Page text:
It’s been a summer full of food in film. First Jon Favreau’s Chef and now The Hundred-Foot Journey, and you’ll swear up and down that you’re watching Bizarre Foods with Andrew Zimmern on the Travel Channel. Good food, good-natured rivalry, and family and friends is what this film is about, and on the whole, it’s an enjoyable and feel-good movie that’ll leave you feeling hungry.
In Mumbai, the Kadam family own and operate their own restaurant, constantly filled to the brim with people who are given a taste of Hassan’s (Manish Dayal) food. Taught by his mother the fine art of cooking and spices, Hassan has a natural talent for making food that is rich with taste. When the Kadam family restaurant is burned down by local townspeople unhappy with the new senator, Hassan and his mother seek asylum in London before moving to France, having family there who can help.
But before they can get to their destination, their truck breaks down near a beautiful town in the south of France and are helped by a passing stranger named Marguerite (Charlotte Le Bon), whom Hassan becomes taken with. Instead of carrying on with their travel, Hassan’s father (Om Puri) finds an abandoned restaurant and is convinced that his family should open it. His children aren’t convinced of the idea, especially since the town of locals has probably never had Indian food. That’s one of the reasons why the patriarch wants to open it to begin with. The only problem is that one of the most popular restaurants in France, run by the upscale, strict, and perfection-seeking Madam Mallory (Helen Mirren), is exactly 100 feet across the street. And so begins the rivalry between the two competing restaurants.
It’s easy to be taken with a film that’s as much about food as it is about the events that happen. And there’s plenty of food in this film. Maybe not as much as in Chef, but the food porn is certainly up there and no less tantalizing. Aside from that the film starts off really well and moves at a brisk pace. Between the Kadam family moving from India to France, time isn’t wasted in getting them settled into their new restaurant and the battle for customers between them and Madam Mallory.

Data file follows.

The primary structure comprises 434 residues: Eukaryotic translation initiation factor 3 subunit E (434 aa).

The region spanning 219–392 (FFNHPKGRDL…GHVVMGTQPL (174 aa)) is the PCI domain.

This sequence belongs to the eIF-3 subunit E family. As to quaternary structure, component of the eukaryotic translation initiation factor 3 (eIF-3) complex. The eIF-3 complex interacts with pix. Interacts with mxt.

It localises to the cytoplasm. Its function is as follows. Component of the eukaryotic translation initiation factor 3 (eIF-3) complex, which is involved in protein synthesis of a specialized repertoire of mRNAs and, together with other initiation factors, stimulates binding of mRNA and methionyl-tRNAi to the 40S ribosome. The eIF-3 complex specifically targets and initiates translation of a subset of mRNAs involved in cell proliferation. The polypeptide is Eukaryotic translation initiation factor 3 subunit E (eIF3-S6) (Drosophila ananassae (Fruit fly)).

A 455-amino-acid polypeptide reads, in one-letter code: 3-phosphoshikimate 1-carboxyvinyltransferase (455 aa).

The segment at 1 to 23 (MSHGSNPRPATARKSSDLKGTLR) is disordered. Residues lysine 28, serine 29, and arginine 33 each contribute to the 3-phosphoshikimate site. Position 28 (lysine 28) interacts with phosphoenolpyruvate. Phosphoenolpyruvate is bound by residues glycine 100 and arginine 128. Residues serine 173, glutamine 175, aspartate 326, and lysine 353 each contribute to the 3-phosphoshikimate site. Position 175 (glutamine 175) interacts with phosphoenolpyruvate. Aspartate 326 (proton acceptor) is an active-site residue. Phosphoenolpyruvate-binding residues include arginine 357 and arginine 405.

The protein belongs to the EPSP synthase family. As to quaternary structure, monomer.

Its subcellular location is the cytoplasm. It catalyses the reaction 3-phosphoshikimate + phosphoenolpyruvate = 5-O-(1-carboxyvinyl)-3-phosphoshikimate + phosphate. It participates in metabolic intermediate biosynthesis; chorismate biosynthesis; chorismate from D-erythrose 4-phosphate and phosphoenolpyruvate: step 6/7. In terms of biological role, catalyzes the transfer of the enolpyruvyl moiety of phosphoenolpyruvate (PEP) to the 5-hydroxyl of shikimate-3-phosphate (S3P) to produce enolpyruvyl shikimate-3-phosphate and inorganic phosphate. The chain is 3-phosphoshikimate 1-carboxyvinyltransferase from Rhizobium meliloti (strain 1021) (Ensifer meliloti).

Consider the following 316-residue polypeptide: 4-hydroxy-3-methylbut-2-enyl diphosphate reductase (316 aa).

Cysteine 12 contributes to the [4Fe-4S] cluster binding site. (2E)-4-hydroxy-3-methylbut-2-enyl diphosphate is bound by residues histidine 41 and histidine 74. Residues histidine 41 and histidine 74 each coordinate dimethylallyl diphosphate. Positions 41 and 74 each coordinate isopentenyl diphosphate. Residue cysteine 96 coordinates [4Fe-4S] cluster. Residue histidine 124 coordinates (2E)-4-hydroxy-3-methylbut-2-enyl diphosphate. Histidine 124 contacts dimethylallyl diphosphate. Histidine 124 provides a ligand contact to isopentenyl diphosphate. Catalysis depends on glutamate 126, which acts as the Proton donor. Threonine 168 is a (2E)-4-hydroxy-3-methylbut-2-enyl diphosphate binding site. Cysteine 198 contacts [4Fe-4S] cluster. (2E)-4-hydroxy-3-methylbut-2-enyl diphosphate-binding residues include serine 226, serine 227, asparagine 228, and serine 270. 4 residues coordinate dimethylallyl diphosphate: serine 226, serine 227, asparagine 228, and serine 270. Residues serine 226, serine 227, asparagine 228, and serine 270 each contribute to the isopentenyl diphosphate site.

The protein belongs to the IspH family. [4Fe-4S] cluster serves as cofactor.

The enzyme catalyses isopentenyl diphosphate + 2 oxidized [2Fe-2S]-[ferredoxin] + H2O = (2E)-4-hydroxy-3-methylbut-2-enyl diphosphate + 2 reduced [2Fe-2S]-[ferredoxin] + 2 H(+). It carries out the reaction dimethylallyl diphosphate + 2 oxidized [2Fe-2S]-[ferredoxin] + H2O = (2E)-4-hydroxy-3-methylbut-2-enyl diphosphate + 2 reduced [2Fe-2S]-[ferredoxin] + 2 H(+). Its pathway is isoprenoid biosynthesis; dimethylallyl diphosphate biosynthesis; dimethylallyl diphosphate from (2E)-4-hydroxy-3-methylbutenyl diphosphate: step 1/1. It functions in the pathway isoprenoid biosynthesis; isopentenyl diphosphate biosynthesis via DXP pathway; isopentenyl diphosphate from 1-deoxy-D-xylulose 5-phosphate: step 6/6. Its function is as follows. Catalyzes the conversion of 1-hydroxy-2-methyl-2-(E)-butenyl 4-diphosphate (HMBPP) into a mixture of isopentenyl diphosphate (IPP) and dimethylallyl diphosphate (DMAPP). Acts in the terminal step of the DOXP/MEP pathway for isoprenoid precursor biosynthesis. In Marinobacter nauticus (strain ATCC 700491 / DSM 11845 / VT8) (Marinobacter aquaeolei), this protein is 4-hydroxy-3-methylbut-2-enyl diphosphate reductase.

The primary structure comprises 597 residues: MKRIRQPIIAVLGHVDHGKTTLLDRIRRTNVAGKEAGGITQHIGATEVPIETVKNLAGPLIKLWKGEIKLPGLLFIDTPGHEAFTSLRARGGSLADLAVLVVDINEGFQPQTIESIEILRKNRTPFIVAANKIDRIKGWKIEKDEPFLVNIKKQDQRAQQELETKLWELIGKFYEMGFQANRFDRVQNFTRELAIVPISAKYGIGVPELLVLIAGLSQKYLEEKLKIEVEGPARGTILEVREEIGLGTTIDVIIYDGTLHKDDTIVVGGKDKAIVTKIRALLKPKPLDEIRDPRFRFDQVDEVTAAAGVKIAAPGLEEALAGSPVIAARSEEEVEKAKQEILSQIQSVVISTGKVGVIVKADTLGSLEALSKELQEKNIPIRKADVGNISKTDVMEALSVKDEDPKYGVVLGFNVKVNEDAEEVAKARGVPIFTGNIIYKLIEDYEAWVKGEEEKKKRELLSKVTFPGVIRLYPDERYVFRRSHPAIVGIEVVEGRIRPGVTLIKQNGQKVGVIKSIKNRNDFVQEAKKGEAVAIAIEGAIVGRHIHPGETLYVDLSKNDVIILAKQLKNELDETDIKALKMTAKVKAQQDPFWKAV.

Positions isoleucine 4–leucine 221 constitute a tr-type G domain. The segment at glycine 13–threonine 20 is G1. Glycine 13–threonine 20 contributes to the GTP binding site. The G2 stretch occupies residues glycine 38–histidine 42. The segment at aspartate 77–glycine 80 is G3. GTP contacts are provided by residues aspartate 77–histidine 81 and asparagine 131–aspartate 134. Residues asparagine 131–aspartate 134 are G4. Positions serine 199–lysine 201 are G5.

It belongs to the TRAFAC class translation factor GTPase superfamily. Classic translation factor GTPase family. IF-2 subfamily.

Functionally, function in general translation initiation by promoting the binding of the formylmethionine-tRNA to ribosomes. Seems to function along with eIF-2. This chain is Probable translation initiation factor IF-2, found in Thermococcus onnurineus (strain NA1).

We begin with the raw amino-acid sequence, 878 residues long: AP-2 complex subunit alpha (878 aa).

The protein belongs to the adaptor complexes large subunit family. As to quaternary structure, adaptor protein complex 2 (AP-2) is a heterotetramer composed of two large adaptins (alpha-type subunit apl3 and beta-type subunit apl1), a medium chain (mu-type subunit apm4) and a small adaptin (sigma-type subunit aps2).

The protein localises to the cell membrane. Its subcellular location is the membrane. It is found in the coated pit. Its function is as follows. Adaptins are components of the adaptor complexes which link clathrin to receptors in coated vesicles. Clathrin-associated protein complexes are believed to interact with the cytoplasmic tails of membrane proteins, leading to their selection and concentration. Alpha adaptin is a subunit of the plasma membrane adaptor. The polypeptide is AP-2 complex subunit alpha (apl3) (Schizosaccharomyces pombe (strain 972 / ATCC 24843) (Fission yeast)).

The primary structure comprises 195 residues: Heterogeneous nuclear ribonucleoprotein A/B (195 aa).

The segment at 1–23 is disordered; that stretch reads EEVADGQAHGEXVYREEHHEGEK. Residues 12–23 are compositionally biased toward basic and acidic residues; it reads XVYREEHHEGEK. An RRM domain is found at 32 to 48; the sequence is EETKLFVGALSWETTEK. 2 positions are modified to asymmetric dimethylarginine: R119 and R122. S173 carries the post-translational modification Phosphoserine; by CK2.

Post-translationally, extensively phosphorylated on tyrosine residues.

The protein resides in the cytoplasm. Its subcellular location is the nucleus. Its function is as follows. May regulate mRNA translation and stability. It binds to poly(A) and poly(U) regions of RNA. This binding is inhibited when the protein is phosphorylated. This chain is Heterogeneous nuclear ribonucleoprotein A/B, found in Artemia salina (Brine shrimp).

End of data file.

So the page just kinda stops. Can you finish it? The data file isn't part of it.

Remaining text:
At its heart, the film is very feel-good and cute. It’s focused a lot on the character of Hassan, his struggles from being considered just a cook to being considered a chef, and the mini rivalry he has with Marguerite. The true heart and soul of the movie is the pairing of Om Puri and Helen Mirren in their onscreen rivalry and banter. They truly ensconce the movie with their humor, tirades, and fun rivalry that after the film moves away from that, it doesn’t feel quite as whole anymore. The two of them are kind of like the strings holding the film together, because without them, the film would put too much of its focus on its younger cast, which, save for two of them, are underutilized.
The Hundred-Foot Journey, which is based on the book by Richard C. Morais, is very family friendly, cute, and enjoyable. Will many people watch it, who knows? But its sense of humor and good-natured rivalry makes it an easy watch. The first act is more fast-paced and has a lot more going for it in terms of the characters and events, whereas the second act struggles a bit to pick up the pace it set for itself previously. It also loses some of its focus here and there, but it at least doesn’t use its 2 hour runtime to make it solely about the rivalry between the two restaurants, which would have gotten boring immediately. If you’re a fan of the book, you might want to give this a watch, if only to see how it compares.